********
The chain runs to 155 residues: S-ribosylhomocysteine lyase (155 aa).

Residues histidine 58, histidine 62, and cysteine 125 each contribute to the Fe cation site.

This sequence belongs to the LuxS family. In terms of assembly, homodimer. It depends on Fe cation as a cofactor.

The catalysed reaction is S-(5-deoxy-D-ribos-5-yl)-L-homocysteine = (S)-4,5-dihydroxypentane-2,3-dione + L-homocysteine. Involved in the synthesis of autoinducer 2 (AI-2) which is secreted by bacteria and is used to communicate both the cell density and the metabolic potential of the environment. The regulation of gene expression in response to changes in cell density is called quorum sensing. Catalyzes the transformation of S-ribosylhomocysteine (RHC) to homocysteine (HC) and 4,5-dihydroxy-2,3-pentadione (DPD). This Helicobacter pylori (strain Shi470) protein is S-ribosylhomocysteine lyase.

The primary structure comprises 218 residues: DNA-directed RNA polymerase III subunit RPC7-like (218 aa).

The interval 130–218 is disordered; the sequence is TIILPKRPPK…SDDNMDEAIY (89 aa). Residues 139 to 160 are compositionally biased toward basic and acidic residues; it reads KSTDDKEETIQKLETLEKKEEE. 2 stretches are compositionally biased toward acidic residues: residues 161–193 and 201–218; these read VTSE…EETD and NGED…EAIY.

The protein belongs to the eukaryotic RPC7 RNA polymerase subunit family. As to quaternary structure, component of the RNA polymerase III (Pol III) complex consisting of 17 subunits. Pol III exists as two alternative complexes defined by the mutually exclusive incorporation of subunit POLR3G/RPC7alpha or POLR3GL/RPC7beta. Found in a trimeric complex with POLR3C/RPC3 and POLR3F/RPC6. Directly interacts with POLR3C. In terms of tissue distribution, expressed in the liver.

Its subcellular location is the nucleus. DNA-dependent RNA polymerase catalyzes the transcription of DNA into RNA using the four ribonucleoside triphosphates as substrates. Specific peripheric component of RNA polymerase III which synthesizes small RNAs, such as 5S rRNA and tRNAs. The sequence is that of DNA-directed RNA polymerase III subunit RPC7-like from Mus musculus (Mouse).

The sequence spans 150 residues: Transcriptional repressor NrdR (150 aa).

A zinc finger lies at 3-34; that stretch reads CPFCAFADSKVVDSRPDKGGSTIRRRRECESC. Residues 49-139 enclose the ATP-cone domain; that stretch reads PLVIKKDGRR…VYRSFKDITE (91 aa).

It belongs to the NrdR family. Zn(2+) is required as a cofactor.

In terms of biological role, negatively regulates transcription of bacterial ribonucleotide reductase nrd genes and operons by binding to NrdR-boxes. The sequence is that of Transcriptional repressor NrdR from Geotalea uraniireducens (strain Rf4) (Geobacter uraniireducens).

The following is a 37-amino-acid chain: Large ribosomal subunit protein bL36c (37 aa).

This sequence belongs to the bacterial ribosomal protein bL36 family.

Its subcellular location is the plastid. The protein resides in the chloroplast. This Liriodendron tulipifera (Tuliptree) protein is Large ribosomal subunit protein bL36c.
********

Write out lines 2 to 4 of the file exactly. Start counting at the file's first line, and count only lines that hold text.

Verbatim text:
Residues histidine 58, histidine 62, and cysteine 125 each contribute to the Fe cation site.

This sequence belongs to the LuxS family. In terms of assembly, homodimer. It depends on Fe cation as a cofactor.

The catalysed reaction is S-(5-deoxy-D-ribos-5-yl)-L-homocysteine = (S)-4,5-dihydroxypentane-2,3-dione + L-homocysteine. Involved in the synthesis of autoinducer 2 (AI-2) which is secreted by bacteria and is used to communicate both the cell density and the metabolic potential of the environment. The regulation of gene expression in response to changes in cell density is called quorum sensing. Catalyzes the transformation of S-ribosylhomocysteine (RHC) to homocysteine (HC) and 4,5-dihydroxy-2,3-pentadione (DPD). This Helicobacter pylori (strain Shi470) protein is S-ribosylhomocysteine lyase.